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Google Maps a Japanese Nuclear Ghost Town

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Two years after the the Great East Japan Earthquake of March 11, 2011, and the following tsunami and nuclear disaster, a large area around the failed Fukushima nuclear plant is still considered an exclusion zone. Namie, a small city just north of the nuclear power plant, was evacuated shortly after the quake, and its 21,000 townspeople have been unable to return since, leaving it a ghost town. At the invitation of local officials, Google recently deployed its camera-equipped vehicles to Namie to create a street view map of the deserted town so residents can see their abandoned homes, and the world can witness the remains of the disaster. On Google's Map blog, Namie's Mayor Tamotsu Baba said, "Ever since the March disaster, the rest of the world has been moving forward, and many places in Japan have started recovering. But in Namie-machi time stands still... Those of us in the older generation feel that we received this town from our forebears, and we feel great pain that we cannot pass it down to our children." I've collected some of the scenes captured by the Google Maps crew below, a glimpse into an otherworldly landscape a few kilometers north of the Fukushima nuclear plant. [33 photos]

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The empty shell of the tsunami-damaged Tanashio meeting house stands in Namie town, Japan, just north of the failed Fukushima nuclear power plant. Google recently sent its Street View team into Namie, still within the nuclear exclusion zone, to document the empty streets and fields, deserted now for more than two years. See this on the map. (© Google, Inc.)
The empty shell of the tsunami-damaged Tanashio meeting house stands in Namie town, Japan, just north of the failed Fukushima nuclear power plant. Google recently sent its Street View team into Namie, still within the nuclear exclusion zone, to document the empty streets and fields, deserted now for more than two years. See this on the map. (© Google, Inc.)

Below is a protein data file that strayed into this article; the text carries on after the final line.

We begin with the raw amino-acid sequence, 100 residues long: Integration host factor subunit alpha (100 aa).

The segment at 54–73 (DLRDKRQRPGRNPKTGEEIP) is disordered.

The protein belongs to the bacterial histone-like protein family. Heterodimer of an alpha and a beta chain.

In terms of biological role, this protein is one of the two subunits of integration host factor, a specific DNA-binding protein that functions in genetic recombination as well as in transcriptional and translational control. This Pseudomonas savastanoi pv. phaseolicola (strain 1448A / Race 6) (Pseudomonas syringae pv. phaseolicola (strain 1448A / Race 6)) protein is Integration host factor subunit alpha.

The roof of a collapsed house, damaged by the 2011 earthquake, lies partially in a road in Namie, Japan. See this on the map. (© Google, Inc.) #
Bicycles sit abandoned in a parking lot near Namie's train station. See this on the map. (© Google, Inc.) #
Plants have grown undisturbed for two years, and are beginning to encroach on the streets. See this on the map. (© Google, Inc.) #
A jumble of stones lie in a cemetery just a few hundred feet from the shoreline. The stones and surrounding buildings were swept up by the massive tsunami two years ago. See this on the map. (© Google, Inc.) #
The now-empty Ukedo fishing port, formerly filled with 140 fishing vessels. See this on the map. (© Google, Inc.) #
A partially-collapsed business in Namie leans heavily on a vending machine. See this on the map. (© Google, Inc.) #
Fishing boats and mountains of debris are piled near the shore, as cleanup efforts remain incomplete. See this on the map. (© Google, Inc.) #
A structure collapsed onto a Namie street. See this on the map. (© Google, Inc.) #